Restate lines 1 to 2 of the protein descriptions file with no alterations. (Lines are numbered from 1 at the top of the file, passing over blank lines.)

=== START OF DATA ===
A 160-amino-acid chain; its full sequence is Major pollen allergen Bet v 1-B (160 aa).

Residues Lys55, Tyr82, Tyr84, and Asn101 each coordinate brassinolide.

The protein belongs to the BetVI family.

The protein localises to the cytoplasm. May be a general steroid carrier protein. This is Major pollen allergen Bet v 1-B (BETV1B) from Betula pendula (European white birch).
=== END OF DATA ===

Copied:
A 160-amino-acid chain; its full sequence is Major pollen allergen Bet v 1-B (160 aa).

Residues Lys55, Tyr82, Tyr84, and Asn101 each coordinate brassinolide.